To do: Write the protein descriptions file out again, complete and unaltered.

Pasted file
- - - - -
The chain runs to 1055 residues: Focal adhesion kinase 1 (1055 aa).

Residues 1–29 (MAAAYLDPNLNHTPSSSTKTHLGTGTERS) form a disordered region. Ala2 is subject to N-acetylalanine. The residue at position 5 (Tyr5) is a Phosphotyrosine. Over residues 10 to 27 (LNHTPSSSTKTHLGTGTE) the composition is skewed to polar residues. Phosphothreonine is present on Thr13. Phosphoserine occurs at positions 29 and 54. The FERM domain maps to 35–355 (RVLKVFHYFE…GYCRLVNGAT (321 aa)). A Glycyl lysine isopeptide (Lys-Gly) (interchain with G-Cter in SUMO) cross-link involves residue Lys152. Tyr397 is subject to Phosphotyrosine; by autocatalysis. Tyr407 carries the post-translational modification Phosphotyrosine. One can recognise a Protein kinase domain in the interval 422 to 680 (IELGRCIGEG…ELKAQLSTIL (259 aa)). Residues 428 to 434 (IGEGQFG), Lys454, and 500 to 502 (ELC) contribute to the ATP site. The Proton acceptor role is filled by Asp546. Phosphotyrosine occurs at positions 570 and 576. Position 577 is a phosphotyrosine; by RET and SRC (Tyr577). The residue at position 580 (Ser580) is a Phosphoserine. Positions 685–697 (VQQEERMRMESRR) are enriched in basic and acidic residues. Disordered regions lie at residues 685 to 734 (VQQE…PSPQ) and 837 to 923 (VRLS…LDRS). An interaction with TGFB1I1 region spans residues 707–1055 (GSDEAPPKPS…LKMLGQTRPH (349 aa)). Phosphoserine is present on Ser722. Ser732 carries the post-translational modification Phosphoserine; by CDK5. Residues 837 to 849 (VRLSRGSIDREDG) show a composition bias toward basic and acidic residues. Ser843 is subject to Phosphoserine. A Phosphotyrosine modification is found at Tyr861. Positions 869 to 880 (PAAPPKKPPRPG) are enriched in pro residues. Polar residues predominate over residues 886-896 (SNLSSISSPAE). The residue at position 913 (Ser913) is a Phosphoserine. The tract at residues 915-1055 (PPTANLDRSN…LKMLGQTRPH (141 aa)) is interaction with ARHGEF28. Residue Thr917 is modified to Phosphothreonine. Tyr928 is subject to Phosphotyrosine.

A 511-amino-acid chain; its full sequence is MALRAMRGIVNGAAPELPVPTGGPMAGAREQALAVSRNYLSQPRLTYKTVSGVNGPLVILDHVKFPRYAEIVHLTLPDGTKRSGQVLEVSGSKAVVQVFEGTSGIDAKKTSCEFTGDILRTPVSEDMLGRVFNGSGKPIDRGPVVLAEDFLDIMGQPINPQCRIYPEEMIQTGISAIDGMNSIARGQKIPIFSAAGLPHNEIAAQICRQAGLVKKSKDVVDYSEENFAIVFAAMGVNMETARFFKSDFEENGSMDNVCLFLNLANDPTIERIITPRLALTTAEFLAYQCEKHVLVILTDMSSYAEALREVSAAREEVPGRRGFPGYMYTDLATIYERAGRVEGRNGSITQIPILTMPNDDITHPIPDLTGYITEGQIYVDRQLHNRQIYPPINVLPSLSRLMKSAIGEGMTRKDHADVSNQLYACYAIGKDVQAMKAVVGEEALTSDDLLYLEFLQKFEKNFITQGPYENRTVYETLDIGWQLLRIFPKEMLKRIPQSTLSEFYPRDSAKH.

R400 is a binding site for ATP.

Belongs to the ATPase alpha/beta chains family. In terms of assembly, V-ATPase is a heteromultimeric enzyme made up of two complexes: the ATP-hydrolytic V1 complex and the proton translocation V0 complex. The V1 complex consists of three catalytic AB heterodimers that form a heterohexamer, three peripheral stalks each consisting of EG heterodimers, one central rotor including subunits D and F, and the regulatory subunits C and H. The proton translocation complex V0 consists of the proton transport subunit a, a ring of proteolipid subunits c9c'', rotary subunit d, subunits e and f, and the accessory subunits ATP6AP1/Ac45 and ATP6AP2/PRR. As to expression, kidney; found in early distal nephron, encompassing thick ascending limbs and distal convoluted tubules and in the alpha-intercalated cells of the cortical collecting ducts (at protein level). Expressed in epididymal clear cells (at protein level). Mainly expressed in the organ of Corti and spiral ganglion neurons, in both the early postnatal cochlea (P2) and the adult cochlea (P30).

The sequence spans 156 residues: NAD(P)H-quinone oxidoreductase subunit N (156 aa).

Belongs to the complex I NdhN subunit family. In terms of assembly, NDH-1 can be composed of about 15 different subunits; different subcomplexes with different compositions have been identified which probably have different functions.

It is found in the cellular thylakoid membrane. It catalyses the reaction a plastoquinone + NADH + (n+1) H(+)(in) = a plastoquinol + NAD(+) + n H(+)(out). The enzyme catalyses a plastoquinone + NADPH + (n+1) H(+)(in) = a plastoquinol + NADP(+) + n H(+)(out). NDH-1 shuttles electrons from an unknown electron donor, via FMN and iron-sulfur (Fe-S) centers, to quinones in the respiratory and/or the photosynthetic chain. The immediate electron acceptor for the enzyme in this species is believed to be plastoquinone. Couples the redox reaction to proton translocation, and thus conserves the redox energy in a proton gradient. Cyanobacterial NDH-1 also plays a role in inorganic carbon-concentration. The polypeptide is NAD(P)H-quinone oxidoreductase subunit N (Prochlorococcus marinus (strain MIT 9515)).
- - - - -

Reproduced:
The chain runs to 1055 residues: Focal adhesion kinase 1 (1055 aa).

Residues 1–29 (MAAAYLDPNLNHTPSSSTKTHLGTGTERS) form a disordered region. Ala2 is subject to N-acetylalanine. The residue at position 5 (Tyr5) is a Phosphotyrosine. Over residues 10 to 27 (LNHTPSSSTKTHLGTGTE) the composition is skewed to polar residues. Phosphothreonine is present on Thr13. Phosphoserine occurs at positions 29 and 54. The FERM domain maps to 35–355 (RVLKVFHYFE…GYCRLVNGAT (321 aa)). A Glycyl lysine isopeptide (Lys-Gly) (interchain with G-Cter in SUMO) cross-link involves residue Lys152. Tyr397 is subject to Phosphotyrosine; by autocatalysis. Tyr407 carries the post-translational modification Phosphotyrosine. One can recognise a Protein kinase domain in the interval 422 to 680 (IELGRCIGEG…ELKAQLSTIL (259 aa)). Residues 428 to 434 (IGEGQFG), Lys454, and 500 to 502 (ELC) contribute to the ATP site. The Proton acceptor role is filled by Asp546. Phosphotyrosine occurs at positions 570 and 576. Position 577 is a phosphotyrosine; by RET and SRC (Tyr577). The residue at position 580 (Ser580) is a Phosphoserine. Positions 685–697 (VQQEERMRMESRR) are enriched in basic and acidic residues. Disordered regions lie at residues 685 to 734 (VQQE…PSPQ) and 837 to 923 (VRLS…LDRS). An interaction with TGFB1I1 region spans residues 707–1055 (GSDEAPPKPS…LKMLGQTRPH (349 aa)). Phosphoserine is present on Ser722. Ser732 carries the post-translational modification Phosphoserine; by CDK5. Residues 837 to 849 (VRLSRGSIDREDG) show a composition bias toward basic and acidic residues. Ser843 is subject to Phosphoserine. A Phosphotyrosine modification is found at Tyr861. Positions 869 to 880 (PAAPPKKPPRPG) are enriched in pro residues. Polar residues predominate over residues 886-896 (SNLSSISSPAE). The residue at position 913 (Ser913) is a Phosphoserine. The tract at residues 915-1055 (PPTANLDRSN…LKMLGQTRPH (141 aa)) is interaction with ARHGEF28. Residue Thr917 is modified to Phosphothreonine. Tyr928 is subject to Phosphotyrosine.

A 511-amino-acid chain; its full sequence is MALRAMRGIVNGAAPELPVPTGGPMAGAREQALAVSRNYLSQPRLTYKTVSGVNGPLVILDHVKFPRYAEIVHLTLPDGTKRSGQVLEVSGSKAVVQVFEGTSGIDAKKTSCEFTGDILRTPVSEDMLGRVFNGSGKPIDRGPVVLAEDFLDIMGQPINPQCRIYPEEMIQTGISAIDGMNSIARGQKIPIFSAAGLPHNEIAAQICRQAGLVKKSKDVVDYSEENFAIVFAAMGVNMETARFFKSDFEENGSMDNVCLFLNLANDPTIERIITPRLALTTAEFLAYQCEKHVLVILTDMSSYAEALREVSAAREEVPGRRGFPGYMYTDLATIYERAGRVEGRNGSITQIPILTMPNDDITHPIPDLTGYITEGQIYVDRQLHNRQIYPPINVLPSLSRLMKSAIGEGMTRKDHADVSNQLYACYAIGKDVQAMKAVVGEEALTSDDLLYLEFLQKFEKNFITQGPYENRTVYETLDIGWQLLRIFPKEMLKRIPQSTLSEFYPRDSAKH.

R400 is a binding site for ATP.

Belongs to the ATPase alpha/beta chains family. In terms of assembly, V-ATPase is a heteromultimeric enzyme made up of two complexes: the ATP-hydrolytic V1 complex and the proton translocation V0 complex. The V1 complex consists of three catalytic AB heterodimers that form a heterohexamer, three peripheral stalks each consisting of EG heterodimers, one central rotor including subunits D and F, and the regulatory subunits C and H. The proton translocation complex V0 consists of the proton transport subunit a, a ring of proteolipid subunits c9c'', rotary subunit d, subunits e and f, and the accessory subunits ATP6AP1/Ac45 and ATP6AP2/PRR. As to expression, kidney; found in early distal nephron, encompassing thick ascending limbs and distal convoluted tubules and in the alpha-intercalated cells of the cortical collecting ducts (at protein level). Expressed in epididymal clear cells (at protein level). Mainly expressed in the organ of Corti and spiral ganglion neurons, in both the early postnatal cochlea (P2) and the adult cochlea (P30).

The sequence spans 156 residues: NAD(P)H-quinone oxidoreductase subunit N (156 aa).

Belongs to the complex I NdhN subunit family. In terms of assembly, NDH-1 can be composed of about 15 different subunits; different subcomplexes with different compositions have been identified which probably have different functions.

It is found in the cellular thylakoid membrane. It catalyses the reaction a plastoquinone + NADH + (n+1) H(+)(in) = a plastoquinol + NAD(+) + n H(+)(out). The enzyme catalyses a plastoquinone + NADPH + (n+1) H(+)(in) = a plastoquinol + NADP(+) + n H(+)(out). NDH-1 shuttles electrons from an unknown electron donor, via FMN and iron-sulfur (Fe-S) centers, to quinones in the respiratory and/or the photosynthetic chain. The immediate electron acceptor for the enzyme in this species is believed to be plastoquinone. Couples the redox reaction to proton translocation, and thus conserves the redox energy in a proton gradient. Cyanobacterial NDH-1 also plays a role in inorganic carbon-concentration. The polypeptide is NAD(P)H-quinone oxidoreductase subunit N (Prochlorococcus marinus (strain MIT 9515)).